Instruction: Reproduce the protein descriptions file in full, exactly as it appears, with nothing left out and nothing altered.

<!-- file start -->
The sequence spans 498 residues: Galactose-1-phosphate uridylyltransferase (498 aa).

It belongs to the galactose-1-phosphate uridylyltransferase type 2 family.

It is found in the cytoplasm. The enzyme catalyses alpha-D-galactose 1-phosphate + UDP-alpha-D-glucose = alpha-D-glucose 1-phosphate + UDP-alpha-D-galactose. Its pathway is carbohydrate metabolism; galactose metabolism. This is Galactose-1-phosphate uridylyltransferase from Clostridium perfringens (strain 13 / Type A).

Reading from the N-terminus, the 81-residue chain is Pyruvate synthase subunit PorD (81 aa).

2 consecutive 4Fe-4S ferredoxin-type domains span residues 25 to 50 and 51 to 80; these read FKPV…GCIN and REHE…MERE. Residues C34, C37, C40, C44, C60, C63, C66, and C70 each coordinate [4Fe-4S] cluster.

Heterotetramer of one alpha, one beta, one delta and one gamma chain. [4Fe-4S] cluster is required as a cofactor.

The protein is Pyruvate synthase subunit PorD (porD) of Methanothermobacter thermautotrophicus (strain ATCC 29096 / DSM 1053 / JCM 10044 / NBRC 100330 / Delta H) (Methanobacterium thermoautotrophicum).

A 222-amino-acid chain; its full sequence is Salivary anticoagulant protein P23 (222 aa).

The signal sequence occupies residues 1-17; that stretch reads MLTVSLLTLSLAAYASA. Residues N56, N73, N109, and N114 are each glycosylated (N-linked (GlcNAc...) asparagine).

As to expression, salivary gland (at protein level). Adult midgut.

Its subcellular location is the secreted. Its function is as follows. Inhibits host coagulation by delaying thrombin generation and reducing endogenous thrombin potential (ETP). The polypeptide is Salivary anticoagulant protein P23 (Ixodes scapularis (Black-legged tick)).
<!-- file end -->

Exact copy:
The sequence spans 498 residues: Galactose-1-phosphate uridylyltransferase (498 aa).

It belongs to the galactose-1-phosphate uridylyltransferase type 2 family.

It is found in the cytoplasm. The enzyme catalyses alpha-D-galactose 1-phosphate + UDP-alpha-D-glucose = alpha-D-glucose 1-phosphate + UDP-alpha-D-galactose. Its pathway is carbohydrate metabolism; galactose metabolism. This is Galactose-1-phosphate uridylyltransferase from Clostridium perfringens (strain 13 / Type A).

Reading from the N-terminus, the 81-residue chain is Pyruvate synthase subunit PorD (81 aa).

2 consecutive 4Fe-4S ferredoxin-type domains span residues 25 to 50 and 51 to 80; these read FKPV…GCIN and REHE…MERE. Residues C34, C37, C40, C44, C60, C63, C66, and C70 each coordinate [4Fe-4S] cluster.

Heterotetramer of one alpha, one beta, one delta and one gamma chain. [4Fe-4S] cluster is required as a cofactor.

The protein is Pyruvate synthase subunit PorD (porD) of Methanothermobacter thermautotrophicus (strain ATCC 29096 / DSM 1053 / JCM 10044 / NBRC 100330 / Delta H) (Methanobacterium thermoautotrophicum).

A 222-amino-acid chain; its full sequence is Salivary anticoagulant protein P23 (222 aa).

The signal sequence occupies residues 1-17; that stretch reads MLTVSLLTLSLAAYASA. Residues N56, N73, N109, and N114 are each glycosylated (N-linked (GlcNAc...) asparagine).

As to expression, salivary gland (at protein level). Adult midgut.

Its subcellular location is the secreted. Its function is as follows. Inhibits host coagulation by delaying thrombin generation and reducing endogenous thrombin potential (ETP). The polypeptide is Salivary anticoagulant protein P23 (Ixodes scapularis (Black-legged tick)).